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  White Bird in a Blizzard Absent Parent
Year: 2014
Director: Gregg Araki
Stars: Shailene Woodley, Eva Green, Christopher Meloni, Shiloh Fernandez, Angela Bassett, Gabourey Sidibe, Ava Acres, Thomas Jane, Mark Indelicato, Dale Dickey, Sheryl Lee, Michael Patrick McGill, Jill Johnson, Jacob Artist, Brenda Koo
Genre: DramaBuy from Amazon
Rating:  6 (from 1 vote)
Review: Kat Connors (Shailene Woodley) in 1988 was an eighteen-year-old in her final year of school when her mother Eve (Eva Green) disappeared. She had been acting strangely for some time, but her daughter simply took this as her usual self for she had gotten used to Eve's erratic behaviour, such as walking into her bedroom after getting back from her classes and finding her mother in full evening dress curled up on her bed with no explanation. But after she vanished, Kat was left with memories and a void in her life where her parent should be that her father Brock (Christopher Meloni) just would not be capable of filling, so what could she possibly do to find a contentment so lacking now?

Director Gregg Araki took the screenwriter's position for his own take on the novel by Laura Kasischke, and given his interest in things homosexual, you might have been expecting a rather gay spin on the missing mother tale. You may come away thinking that you had, but actually for the most part he concentrated on the heterosexual Kat and her adventures, or if not adventures at least her oddly unengaged journey through her days. That was to say, there were instances where star Woodley could emote and even turn on the tears, yet there was a curiously detached tone to the film that made it difficult to be particularly engaged with anyone we saw. Not because of poor acting, there wasn't a weak link in the cast, more because of their hazy circumstances.

By placing the action in two time periods, 1988 and 1991 when events are brought to a conclusion, again there was that feeling there was a distance between the audience and the characters, as if we were reading a book written some time ago and its concerns were difficult to relate to after all this passage of the years. That in spite of such plot themes as the loss of a mother or a troubled marriage or even the way friends can stick together through thick and thin, even after circumstances dictate they are separated for whatever reason for whatever length of time, would seem to be universal up to a point, or at least something most in the audience could sympathise with. Not so, however, as Araki had taken the dream sequence aesthetic and applied the tone to the rest of it.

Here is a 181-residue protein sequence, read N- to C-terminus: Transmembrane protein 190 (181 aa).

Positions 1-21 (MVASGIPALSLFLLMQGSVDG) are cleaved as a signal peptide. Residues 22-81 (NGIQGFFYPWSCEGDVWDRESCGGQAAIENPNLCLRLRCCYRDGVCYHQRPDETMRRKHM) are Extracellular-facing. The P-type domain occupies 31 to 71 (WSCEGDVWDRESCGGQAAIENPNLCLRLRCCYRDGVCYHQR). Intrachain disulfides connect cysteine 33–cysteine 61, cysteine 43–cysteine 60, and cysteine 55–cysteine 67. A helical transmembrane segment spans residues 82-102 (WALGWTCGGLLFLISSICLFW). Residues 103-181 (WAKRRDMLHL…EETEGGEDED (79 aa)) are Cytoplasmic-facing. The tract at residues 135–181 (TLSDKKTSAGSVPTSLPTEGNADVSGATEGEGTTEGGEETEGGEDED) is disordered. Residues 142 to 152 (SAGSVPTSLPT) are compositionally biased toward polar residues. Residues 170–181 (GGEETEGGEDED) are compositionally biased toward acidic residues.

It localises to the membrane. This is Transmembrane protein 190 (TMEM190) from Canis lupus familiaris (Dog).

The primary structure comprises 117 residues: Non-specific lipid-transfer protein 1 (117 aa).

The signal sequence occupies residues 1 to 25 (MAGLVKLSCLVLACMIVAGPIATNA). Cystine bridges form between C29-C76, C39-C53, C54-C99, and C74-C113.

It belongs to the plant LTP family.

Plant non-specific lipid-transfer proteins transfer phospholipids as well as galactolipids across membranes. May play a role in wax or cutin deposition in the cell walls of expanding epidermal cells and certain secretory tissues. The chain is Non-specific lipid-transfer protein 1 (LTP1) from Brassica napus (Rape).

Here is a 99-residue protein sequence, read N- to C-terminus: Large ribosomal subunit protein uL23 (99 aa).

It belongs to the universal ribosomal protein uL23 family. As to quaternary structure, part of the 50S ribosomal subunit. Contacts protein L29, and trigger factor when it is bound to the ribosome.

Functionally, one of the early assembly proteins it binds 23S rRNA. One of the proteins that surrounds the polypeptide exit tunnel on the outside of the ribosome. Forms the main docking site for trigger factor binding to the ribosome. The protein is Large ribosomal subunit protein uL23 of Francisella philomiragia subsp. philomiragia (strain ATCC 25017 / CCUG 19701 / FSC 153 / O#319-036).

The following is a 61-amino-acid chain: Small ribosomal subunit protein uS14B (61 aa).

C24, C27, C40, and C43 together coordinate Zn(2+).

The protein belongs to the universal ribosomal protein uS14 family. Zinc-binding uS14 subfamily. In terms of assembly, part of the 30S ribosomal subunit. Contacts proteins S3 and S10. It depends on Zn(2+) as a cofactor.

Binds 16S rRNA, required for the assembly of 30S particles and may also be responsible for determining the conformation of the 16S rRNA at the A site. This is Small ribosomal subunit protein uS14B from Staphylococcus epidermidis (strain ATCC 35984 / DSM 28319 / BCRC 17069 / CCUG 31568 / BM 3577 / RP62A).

Yes, there were dream sequences which make asides to the missing woman, and reference the title which is a rather awkward clue to where Eve has gone to. Green is well suited to playing characters who are slightly or indeed completely off their rocker, as if essaying the role of a normal, well-balanced person is anathema to her, so for her apparently perfect housewife she obviously had to put that eccentric spin on it to sustain her interest, so much so that you almost wish Eve had hung around since her presence added interest to the set-up that you noticed when it wasn't there. Seeing as how she spends all of her scenes in flashback, you could regard that as a conscious decision on the part of the director to make us experience the loss too.

However, all that was merely on a dramatic level, as Eve seems like she'd be hard work with Kat - so called, she suspects, because her mother would have preferred a feline pet - observing the gap between her parents as far as affection went. Brock looks to be yearning for a better marriage, but Eve is barely tolerating him and has designs on the boy next door, Phil (Shiloh Fernandez) whose romantic meetings with Kat she does her best to interrupt. Meanwhile after the disappearance, Kat takes up with the older detective who was investigating, the bizarrely-named Scieziesciez (Thomas Jane), which was another reason this had more attention, not just because Woodley was flavour of the moment when this was released, but because surprisingly she had more nude scenes than Green, who didn't have any really. You suspect they were there to draw in the heterosexual males in the audience who would then be confronted with the final twist and be forced to reassess themselves, but if you weren't that bothered it was pretty clunky for a resolution. Music by Harold Budd and Robin Guthrie.
Reviewer: Graeme Clark


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